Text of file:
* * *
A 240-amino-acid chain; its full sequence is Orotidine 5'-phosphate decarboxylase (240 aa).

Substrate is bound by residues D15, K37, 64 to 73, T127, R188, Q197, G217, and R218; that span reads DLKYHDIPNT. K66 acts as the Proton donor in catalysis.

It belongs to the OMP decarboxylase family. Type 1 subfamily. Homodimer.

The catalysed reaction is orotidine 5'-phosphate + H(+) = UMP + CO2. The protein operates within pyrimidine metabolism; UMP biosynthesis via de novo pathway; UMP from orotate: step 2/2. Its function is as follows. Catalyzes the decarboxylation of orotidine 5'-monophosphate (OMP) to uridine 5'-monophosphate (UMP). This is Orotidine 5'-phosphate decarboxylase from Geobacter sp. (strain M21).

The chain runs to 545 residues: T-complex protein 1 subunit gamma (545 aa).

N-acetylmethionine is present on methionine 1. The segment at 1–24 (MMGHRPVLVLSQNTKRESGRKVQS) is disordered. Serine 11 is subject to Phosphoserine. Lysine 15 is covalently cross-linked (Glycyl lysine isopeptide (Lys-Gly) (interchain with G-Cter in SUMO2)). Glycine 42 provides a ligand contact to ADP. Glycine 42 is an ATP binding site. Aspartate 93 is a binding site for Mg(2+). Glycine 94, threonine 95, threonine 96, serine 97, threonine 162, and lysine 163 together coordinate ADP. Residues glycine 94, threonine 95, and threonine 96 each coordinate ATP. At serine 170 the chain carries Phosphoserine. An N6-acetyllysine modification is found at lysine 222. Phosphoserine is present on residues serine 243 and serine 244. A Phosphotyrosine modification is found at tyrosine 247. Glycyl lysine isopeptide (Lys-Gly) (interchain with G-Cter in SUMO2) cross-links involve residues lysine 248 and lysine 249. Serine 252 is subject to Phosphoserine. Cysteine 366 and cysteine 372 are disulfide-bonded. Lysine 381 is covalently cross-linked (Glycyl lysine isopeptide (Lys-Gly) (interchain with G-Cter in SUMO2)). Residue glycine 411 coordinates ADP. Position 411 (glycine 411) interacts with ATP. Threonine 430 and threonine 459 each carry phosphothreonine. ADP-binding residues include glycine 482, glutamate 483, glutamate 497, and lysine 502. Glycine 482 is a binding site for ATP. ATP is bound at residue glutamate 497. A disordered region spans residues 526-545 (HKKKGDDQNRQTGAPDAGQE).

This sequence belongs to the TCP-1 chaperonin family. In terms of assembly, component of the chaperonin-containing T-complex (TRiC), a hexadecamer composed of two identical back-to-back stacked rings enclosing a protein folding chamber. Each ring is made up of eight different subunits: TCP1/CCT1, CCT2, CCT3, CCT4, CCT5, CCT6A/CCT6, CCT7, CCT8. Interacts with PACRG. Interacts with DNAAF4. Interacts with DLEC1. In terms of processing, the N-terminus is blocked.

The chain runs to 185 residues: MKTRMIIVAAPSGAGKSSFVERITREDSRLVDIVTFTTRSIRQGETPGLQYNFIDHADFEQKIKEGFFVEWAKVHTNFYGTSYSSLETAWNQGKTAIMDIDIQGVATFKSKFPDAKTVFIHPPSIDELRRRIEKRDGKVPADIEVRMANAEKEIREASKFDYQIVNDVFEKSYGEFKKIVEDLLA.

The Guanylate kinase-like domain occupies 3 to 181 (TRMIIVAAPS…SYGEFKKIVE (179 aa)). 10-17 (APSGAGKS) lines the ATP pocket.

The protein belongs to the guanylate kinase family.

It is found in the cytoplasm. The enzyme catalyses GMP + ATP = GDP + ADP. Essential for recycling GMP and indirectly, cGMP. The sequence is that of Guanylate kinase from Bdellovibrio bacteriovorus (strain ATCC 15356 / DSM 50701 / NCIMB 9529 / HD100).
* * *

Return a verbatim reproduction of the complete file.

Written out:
A 240-amino-acid chain; its full sequence is Orotidine 5'-phosphate decarboxylase (240 aa).

Substrate is bound by residues D15, K37, 64 to 73, T127, R188, Q197, G217, and R218; that span reads DLKYHDIPNT. K66 acts as the Proton donor in catalysis.

It belongs to the OMP decarboxylase family. Type 1 subfamily. Homodimer.

The catalysed reaction is orotidine 5'-phosphate + H(+) = UMP + CO2. The protein operates within pyrimidine metabolism; UMP biosynthesis via de novo pathway; UMP from orotate: step 2/2. Its function is as follows. Catalyzes the decarboxylation of orotidine 5'-monophosphate (OMP) to uridine 5'-monophosphate (UMP). This is Orotidine 5'-phosphate decarboxylase from Geobacter sp. (strain M21).

The chain runs to 545 residues: T-complex protein 1 subunit gamma (545 aa).

N-acetylmethionine is present on methionine 1. The segment at 1–24 (MMGHRPVLVLSQNTKRESGRKVQS) is disordered. Serine 11 is subject to Phosphoserine. Lysine 15 is covalently cross-linked (Glycyl lysine isopeptide (Lys-Gly) (interchain with G-Cter in SUMO2)). Glycine 42 provides a ligand contact to ADP. Glycine 42 is an ATP binding site. Aspartate 93 is a binding site for Mg(2+). Glycine 94, threonine 95, threonine 96, serine 97, threonine 162, and lysine 163 together coordinate ADP. Residues glycine 94, threonine 95, and threonine 96 each coordinate ATP. At serine 170 the chain carries Phosphoserine. An N6-acetyllysine modification is found at lysine 222. Phosphoserine is present on residues serine 243 and serine 244. A Phosphotyrosine modification is found at tyrosine 247. Glycyl lysine isopeptide (Lys-Gly) (interchain with G-Cter in SUMO2) cross-links involve residues lysine 248 and lysine 249. Serine 252 is subject to Phosphoserine. Cysteine 366 and cysteine 372 are disulfide-bonded. Lysine 381 is covalently cross-linked (Glycyl lysine isopeptide (Lys-Gly) (interchain with G-Cter in SUMO2)). Residue glycine 411 coordinates ADP. Position 411 (glycine 411) interacts with ATP. Threonine 430 and threonine 459 each carry phosphothreonine. ADP-binding residues include glycine 482, glutamate 483, glutamate 497, and lysine 502. Glycine 482 is a binding site for ATP. ATP is bound at residue glutamate 497. A disordered region spans residues 526-545 (HKKKGDDQNRQTGAPDAGQE).

This sequence belongs to the TCP-1 chaperonin family. In terms of assembly, component of the chaperonin-containing T-complex (TRiC), a hexadecamer composed of two identical back-to-back stacked rings enclosing a protein folding chamber. Each ring is made up of eight different subunits: TCP1/CCT1, CCT2, CCT3, CCT4, CCT5, CCT6A/CCT6, CCT7, CCT8. Interacts with PACRG. Interacts with DNAAF4. Interacts with DLEC1. In terms of processing, the N-terminus is blocked.

The chain runs to 185 residues: MKTRMIIVAAPSGAGKSSFVERITREDSRLVDIVTFTTRSIRQGETPGLQYNFIDHADFEQKIKEGFFVEWAKVHTNFYGTSYSSLETAWNQGKTAIMDIDIQGVATFKSKFPDAKTVFIHPPSIDELRRRIEKRDGKVPADIEVRMANAEKEIREASKFDYQIVNDVFEKSYGEFKKIVEDLLA.

The Guanylate kinase-like domain occupies 3 to 181 (TRMIIVAAPS…SYGEFKKIVE (179 aa)). 10-17 (APSGAGKS) lines the ATP pocket.

The protein belongs to the guanylate kinase family.

It is found in the cytoplasm. The enzyme catalyses GMP + ATP = GDP + ADP. Essential for recycling GMP and indirectly, cGMP. The sequence is that of Guanylate kinase from Bdellovibrio bacteriovorus (strain ATCC 15356 / DSM 50701 / NCIMB 9529 / HD100).